Voice of Experience August 2017


Cleanliness and personal hygiene are not big issues on an overnight backpacking trip other than a change of socks and underwear.
On longer trips, however, you will need to wash yourself at some point. On any trip, you’ll probably want to brush your teeth. Here are some general tips for cleanliness and personal hygiene while on the trail.

Teeth: Cut your toothbrush handle short. This isn’t even as much about weight as it is about fitting it more conveniently in your bathroom kit. Take a small tube of toothpaste or you can bring a little baking soda in a plastic bag, and brush with that.

Body: Bring biodegradable soap and use very little. Dr. Bronner’s Liquid Soap, Pure Castile Soap is one of better choice. You can use this for your body, shampoo hair, clothing, and even dishwashing. Make sure you do washing 200 feet from lake and stream.
There are many who think we should essentially have no contact with nature except to walk through it. I don’t buy that idea. Wash up in that lake or stream – just don’t use shampoo or soap. A bandana can be used for simple “sponge baths.” Get it wet and wipe yourself down.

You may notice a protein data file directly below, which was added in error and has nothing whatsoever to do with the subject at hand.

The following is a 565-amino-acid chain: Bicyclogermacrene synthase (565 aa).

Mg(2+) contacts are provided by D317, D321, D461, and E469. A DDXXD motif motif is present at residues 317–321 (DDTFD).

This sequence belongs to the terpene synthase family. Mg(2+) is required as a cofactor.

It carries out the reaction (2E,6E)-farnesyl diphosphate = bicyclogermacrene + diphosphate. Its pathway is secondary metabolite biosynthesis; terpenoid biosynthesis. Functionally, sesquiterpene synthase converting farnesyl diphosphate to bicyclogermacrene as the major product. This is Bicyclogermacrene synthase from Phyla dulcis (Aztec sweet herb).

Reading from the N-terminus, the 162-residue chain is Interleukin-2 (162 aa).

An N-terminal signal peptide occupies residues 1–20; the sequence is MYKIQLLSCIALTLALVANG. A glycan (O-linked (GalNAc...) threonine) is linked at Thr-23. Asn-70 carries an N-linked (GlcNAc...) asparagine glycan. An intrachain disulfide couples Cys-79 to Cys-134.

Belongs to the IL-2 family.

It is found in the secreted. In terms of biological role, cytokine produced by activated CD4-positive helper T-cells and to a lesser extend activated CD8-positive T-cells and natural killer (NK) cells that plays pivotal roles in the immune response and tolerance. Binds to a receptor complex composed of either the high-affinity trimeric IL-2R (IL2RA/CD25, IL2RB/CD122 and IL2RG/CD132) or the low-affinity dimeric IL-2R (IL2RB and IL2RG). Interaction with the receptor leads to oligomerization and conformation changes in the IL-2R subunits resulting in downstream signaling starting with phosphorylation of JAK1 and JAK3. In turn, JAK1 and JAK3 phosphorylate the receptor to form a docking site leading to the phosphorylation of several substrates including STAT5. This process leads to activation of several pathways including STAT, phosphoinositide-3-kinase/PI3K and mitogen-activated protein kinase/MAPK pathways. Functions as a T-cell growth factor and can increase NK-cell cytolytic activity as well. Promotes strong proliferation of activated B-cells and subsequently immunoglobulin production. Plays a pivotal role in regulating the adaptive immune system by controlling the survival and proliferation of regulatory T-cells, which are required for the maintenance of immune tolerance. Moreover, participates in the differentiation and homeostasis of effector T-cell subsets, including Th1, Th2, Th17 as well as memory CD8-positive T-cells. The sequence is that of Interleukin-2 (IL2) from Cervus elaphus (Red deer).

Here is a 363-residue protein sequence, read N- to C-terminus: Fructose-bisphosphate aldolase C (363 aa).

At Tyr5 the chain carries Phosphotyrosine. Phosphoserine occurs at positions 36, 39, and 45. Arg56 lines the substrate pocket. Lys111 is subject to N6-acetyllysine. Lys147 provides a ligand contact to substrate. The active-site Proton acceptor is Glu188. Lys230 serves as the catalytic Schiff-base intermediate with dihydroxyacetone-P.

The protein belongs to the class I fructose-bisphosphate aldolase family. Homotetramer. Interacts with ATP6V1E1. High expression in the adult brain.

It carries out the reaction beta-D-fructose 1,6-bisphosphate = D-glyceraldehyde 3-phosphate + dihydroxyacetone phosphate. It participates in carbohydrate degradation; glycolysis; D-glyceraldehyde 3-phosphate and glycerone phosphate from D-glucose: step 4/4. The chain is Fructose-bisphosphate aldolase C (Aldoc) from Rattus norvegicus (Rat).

Hands: To wash up, apply a dime sized dollop of unscented sanitizer to your hands and rub vigorously for 20 seconds. If the sanitizer evaporates before that time, then you didn’t use enough.
Soap, warm water, and friction remove fatty deposits found in food, especially meats. Use a biodegradable cleaner like Dr. Bronner’s Liquid Soap and rub your hands for one minute.

Clothing: Change your clothes and underwear when you’re done hiking for the day.
Swimming in a lake with your shirt on will wash it out well enough, and it will dry quicker if you just leave it on for awhile. To wash clothing, carry some water away from a stream or lake (at least 200 feet) and wash with biodegradable soap.

Washing Dishes: The “leave no trace” actually recommend straining out food particles from your dishes and packing them out. The wild carrots all over the wilderness are the same species as the ones I bring with me, so how can a few pieces hurt? They don’t.
Go ahead and wash out your pan using water from a lake or stream. Just dump the wash water away from at the base of a bush, or in a small hole scraped in the sand. The odd noodle or two may be ugly, and certainly can attract animals (keep that in mind), but otherwise there is no study showing that our dishwater is destroying the wilderness.

Anti-bacterial hand sanitizer, in one-ounce plastic bottles, is a convenient way to clean your hands on the trail.
Water bottles are more sanitary than bladders, because there are no outside exposed mouthpieces that can get dirty.

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